Israeli lawmakers storm out on European official


JERUSALEM (AP) — In a protest tinged with references to the Holocaust, lawmakers from a nationalist Israeli political party stormed out of parliament on Wednesday to object to comments by the visiting German president of the European Parliament.

The incident marred what had largely been a conciliatory speech by Martin Schulz and added new fuel to recurring tensions between Israel and the European Union over Israeli settlement policies in the West Bank.

Schulz began his speech by condemning Nazi Germany's "barbaric murder" of six million Jews during the Holocaust. He even thanked the chamber for allowing him to speak in German.

But as Schulz moved from niceties into policy issues, Israeli hardliners began to object. Schulz enraged the lawmakers when he asked whether claims he had heard from a young Palestinian about Israel's control over water resources were true.

"One of the questions these young people asked me which I found move moving — although I could not check the exact figures — was this: How can it be that an Israeli is allowed to use 70 liters of water per day, but a Palestinian only 17?" He later criticized Israeli settlement construction in war-won lands claimed by the Palestinians and questioned Israel's blockade of the Hamas-controlled Gaza Strip, saying it was strengthening extremists.

Members of Jewish Home, a nationalist party aligned with the settler movement, heckled him, accusing him of spreading lies and anti-Israel propaganda before storming out. The protests included veiled references to the Holocaust and his German heritage.

Party leader Naftali Bennett demanded an apology. "I will not accept untruthful patronizing of the people of Israel in our parliament, certainly not in German."

Prime Minister Benjamin Netanyahu was more diplomatic, but also accused Schulz of "selective hearing" by repeating an erroneous Palestinian claim.

According to Friends of the Earth Middle East, an environmental advocacy group, the numbers cited by Schulz indeed were wrong. But the trend he cited — that Israeli water consumption is more than triple that of the Palestinians — is true.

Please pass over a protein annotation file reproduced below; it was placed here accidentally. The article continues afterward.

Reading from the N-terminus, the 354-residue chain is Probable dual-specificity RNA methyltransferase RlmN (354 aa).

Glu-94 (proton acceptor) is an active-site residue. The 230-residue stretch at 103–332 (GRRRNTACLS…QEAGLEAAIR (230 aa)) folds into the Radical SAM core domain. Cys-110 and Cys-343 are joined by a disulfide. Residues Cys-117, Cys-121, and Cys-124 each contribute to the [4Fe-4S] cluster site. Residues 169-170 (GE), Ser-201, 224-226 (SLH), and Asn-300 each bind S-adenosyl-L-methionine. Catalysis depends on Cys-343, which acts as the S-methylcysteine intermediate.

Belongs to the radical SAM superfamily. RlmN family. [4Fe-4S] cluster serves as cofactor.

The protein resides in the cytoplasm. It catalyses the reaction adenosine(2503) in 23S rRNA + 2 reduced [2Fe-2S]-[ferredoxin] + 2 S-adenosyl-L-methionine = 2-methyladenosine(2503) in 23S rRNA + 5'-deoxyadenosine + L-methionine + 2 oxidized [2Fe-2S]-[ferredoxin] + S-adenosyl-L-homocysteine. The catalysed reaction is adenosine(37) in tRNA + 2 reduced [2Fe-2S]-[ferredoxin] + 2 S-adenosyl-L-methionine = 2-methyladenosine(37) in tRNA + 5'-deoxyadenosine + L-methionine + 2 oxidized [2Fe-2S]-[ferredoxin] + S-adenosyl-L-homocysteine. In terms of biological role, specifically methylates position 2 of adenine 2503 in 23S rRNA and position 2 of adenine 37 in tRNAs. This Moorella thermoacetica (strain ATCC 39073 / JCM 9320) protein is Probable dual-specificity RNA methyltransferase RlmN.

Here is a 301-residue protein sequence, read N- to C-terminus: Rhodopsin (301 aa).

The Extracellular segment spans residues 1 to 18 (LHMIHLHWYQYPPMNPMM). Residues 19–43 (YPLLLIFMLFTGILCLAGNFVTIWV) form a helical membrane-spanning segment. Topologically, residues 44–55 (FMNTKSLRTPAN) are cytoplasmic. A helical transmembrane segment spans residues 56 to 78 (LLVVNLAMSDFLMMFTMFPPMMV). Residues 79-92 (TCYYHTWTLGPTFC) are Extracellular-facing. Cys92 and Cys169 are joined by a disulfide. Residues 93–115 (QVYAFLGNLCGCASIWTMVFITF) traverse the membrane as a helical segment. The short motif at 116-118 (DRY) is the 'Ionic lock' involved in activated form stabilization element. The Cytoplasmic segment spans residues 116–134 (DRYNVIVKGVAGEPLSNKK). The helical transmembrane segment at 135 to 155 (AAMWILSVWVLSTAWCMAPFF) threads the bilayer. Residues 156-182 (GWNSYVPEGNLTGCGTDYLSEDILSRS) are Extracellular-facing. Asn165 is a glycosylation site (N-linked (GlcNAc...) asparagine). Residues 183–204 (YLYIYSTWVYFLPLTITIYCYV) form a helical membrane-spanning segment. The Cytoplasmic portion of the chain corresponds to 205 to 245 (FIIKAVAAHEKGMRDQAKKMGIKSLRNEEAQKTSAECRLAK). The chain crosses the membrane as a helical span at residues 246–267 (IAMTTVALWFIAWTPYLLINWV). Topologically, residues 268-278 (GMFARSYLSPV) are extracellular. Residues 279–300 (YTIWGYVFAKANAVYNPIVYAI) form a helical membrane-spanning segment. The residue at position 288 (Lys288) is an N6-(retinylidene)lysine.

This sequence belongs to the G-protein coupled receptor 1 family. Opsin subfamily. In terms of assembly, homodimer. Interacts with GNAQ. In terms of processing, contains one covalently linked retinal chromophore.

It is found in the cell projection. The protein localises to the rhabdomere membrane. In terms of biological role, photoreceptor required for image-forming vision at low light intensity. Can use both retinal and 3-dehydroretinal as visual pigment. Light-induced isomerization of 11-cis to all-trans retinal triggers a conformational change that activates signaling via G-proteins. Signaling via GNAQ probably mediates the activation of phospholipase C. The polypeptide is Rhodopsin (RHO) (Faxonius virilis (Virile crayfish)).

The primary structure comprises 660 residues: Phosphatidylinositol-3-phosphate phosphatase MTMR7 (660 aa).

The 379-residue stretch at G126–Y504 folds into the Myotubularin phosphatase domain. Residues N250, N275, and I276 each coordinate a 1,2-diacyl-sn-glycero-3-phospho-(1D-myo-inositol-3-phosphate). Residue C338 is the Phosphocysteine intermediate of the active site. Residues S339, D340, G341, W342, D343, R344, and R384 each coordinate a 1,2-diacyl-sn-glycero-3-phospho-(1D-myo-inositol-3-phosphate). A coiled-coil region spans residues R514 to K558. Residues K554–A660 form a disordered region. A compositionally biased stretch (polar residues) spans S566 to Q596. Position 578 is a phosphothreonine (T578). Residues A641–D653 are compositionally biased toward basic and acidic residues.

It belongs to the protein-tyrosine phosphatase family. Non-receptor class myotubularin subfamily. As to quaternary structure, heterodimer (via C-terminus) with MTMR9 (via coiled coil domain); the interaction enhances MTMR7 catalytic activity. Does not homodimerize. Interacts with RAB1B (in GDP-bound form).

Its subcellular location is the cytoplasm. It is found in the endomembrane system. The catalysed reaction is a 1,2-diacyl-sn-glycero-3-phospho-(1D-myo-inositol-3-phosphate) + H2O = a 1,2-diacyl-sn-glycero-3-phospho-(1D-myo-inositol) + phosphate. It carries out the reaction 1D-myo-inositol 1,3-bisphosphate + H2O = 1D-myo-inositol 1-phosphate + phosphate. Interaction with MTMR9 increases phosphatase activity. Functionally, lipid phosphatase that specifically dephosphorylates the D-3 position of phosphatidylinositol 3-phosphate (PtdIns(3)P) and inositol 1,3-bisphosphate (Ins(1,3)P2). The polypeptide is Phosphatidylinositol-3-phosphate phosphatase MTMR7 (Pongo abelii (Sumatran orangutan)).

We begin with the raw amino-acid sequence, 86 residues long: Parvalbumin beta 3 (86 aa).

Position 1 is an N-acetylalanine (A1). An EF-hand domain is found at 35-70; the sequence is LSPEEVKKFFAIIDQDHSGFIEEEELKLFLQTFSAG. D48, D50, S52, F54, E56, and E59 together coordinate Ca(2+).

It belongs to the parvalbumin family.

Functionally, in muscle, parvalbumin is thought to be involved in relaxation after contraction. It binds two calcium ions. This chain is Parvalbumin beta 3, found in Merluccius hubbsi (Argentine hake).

Mira Edelstein, a spokeswoman for the group, said Israeli domestic per capita consumption is about 250 liters of water a day, compared to about 70 liters a day per Palestinian. She said the water-sharing arrangements were set in interim peace accords 20 years ago and were never updated.

"It's a well-known fact," she said. "The water allocation is not a fair allocation. The Palestinians are not getting what they need." The World Health Organization says 50 to 100 liters of water per person each day are needed to ensure most basic needs.

She said the numbers were compiled from data from various sources, including the World Bank and the Israeli and Palestinian national water carriers.

The uproar over Schulz's comments illustrated Israel's fragile relationship with Germany. Seven decades after the Holocaust, Germany is one of Israel's closest European allies, in part due to a sense of responsibility for the genocide of European Jewry. Yet memories of the Holocaust remain fresh, and many Israelis bristle at the thought of Germany criticizing their actions.

Israel has also been feuding with the European Union over settlement policies. The EU has been outspoken in its criticism of the settlements, saying Israeli construction of homes in occupied territories claimed by the Palestinians is undermining hopes for a negotiated peace settlement.

A small but growing number of European businesses and investment funds have cut ties with firms involved in West Bank settlements, and the EU's ambassador to Israel has warned the Jewish state faces increased isolation and threats of economic boycotts if peace talks collapse.